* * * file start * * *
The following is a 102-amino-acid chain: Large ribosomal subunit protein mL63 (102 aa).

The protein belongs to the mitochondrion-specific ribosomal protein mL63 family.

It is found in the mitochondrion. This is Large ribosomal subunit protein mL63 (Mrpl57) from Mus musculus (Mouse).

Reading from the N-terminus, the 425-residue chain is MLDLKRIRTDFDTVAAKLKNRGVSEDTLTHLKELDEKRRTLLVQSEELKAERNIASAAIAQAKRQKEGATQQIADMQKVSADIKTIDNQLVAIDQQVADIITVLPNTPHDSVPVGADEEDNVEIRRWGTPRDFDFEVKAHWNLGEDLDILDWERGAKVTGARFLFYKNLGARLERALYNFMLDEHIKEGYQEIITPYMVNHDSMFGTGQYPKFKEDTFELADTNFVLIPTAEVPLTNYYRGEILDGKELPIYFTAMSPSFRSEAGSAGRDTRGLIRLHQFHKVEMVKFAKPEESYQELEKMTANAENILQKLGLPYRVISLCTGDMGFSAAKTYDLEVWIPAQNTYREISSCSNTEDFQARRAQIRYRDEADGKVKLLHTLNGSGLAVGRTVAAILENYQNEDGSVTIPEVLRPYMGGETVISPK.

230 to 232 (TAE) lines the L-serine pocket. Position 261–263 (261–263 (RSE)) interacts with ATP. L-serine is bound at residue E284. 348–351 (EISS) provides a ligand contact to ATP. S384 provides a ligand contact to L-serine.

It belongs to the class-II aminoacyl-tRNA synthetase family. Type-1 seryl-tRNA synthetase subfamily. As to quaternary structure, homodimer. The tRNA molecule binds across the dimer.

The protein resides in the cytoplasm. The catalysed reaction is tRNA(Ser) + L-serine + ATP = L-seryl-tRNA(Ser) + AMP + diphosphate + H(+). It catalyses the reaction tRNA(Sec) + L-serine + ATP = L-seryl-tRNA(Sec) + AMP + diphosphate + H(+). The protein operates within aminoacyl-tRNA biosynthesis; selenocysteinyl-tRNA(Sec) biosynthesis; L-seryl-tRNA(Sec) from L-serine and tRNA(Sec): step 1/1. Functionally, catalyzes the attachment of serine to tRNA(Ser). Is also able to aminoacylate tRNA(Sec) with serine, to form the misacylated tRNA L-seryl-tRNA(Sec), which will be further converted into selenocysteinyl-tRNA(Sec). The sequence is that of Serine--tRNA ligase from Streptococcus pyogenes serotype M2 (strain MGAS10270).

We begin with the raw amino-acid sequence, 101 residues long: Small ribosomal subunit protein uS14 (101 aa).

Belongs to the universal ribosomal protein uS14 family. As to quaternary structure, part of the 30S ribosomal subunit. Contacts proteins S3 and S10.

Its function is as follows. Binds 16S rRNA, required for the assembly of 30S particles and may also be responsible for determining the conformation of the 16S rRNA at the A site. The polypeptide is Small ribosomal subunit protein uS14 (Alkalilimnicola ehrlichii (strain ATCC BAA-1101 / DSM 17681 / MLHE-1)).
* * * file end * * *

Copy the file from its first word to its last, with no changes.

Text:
The following is a 102-amino-acid chain: Large ribosomal subunit protein mL63 (102 aa).

The protein belongs to the mitochondrion-specific ribosomal protein mL63 family.

It is found in the mitochondrion. This is Large ribosomal subunit protein mL63 (Mrpl57) from Mus musculus (Mouse).

Reading from the N-terminus, the 425-residue chain is MLDLKRIRTDFDTVAAKLKNRGVSEDTLTHLKELDEKRRTLLVQSEELKAERNIASAAIAQAKRQKEGATQQIADMQKVSADIKTIDNQLVAIDQQVADIITVLPNTPHDSVPVGADEEDNVEIRRWGTPRDFDFEVKAHWNLGEDLDILDWERGAKVTGARFLFYKNLGARLERALYNFMLDEHIKEGYQEIITPYMVNHDSMFGTGQYPKFKEDTFELADTNFVLIPTAEVPLTNYYRGEILDGKELPIYFTAMSPSFRSEAGSAGRDTRGLIRLHQFHKVEMVKFAKPEESYQELEKMTANAENILQKLGLPYRVISLCTGDMGFSAAKTYDLEVWIPAQNTYREISSCSNTEDFQARRAQIRYRDEADGKVKLLHTLNGSGLAVGRTVAAILENYQNEDGSVTIPEVLRPYMGGETVISPK.

230 to 232 (TAE) lines the L-serine pocket. Position 261–263 (261–263 (RSE)) interacts with ATP. L-serine is bound at residue E284. 348–351 (EISS) provides a ligand contact to ATP. S384 provides a ligand contact to L-serine.

It belongs to the class-II aminoacyl-tRNA synthetase family. Type-1 seryl-tRNA synthetase subfamily. As to quaternary structure, homodimer. The tRNA molecule binds across the dimer.

The protein resides in the cytoplasm. The catalysed reaction is tRNA(Ser) + L-serine + ATP = L-seryl-tRNA(Ser) + AMP + diphosphate + H(+). It catalyses the reaction tRNA(Sec) + L-serine + ATP = L-seryl-tRNA(Sec) + AMP + diphosphate + H(+). The protein operates within aminoacyl-tRNA biosynthesis; selenocysteinyl-tRNA(Sec) biosynthesis; L-seryl-tRNA(Sec) from L-serine and tRNA(Sec): step 1/1. Functionally, catalyzes the attachment of serine to tRNA(Ser). Is also able to aminoacylate tRNA(Sec) with serine, to form the misacylated tRNA L-seryl-tRNA(Sec), which will be further converted into selenocysteinyl-tRNA(Sec). The sequence is that of Serine--tRNA ligase from Streptococcus pyogenes serotype M2 (strain MGAS10270).

We begin with the raw amino-acid sequence, 101 residues long: Small ribosomal subunit protein uS14 (101 aa).

Belongs to the universal ribosomal protein uS14 family. As to quaternary structure, part of the 30S ribosomal subunit. Contacts proteins S3 and S10.

Its function is as follows. Binds 16S rRNA, required for the assembly of 30S particles and may also be responsible for determining the conformation of the 16S rRNA at the A site. The polypeptide is Small ribosomal subunit protein uS14 (Alkalilimnicola ehrlichii (strain ATCC BAA-1101 / DSM 17681 / MLHE-1)).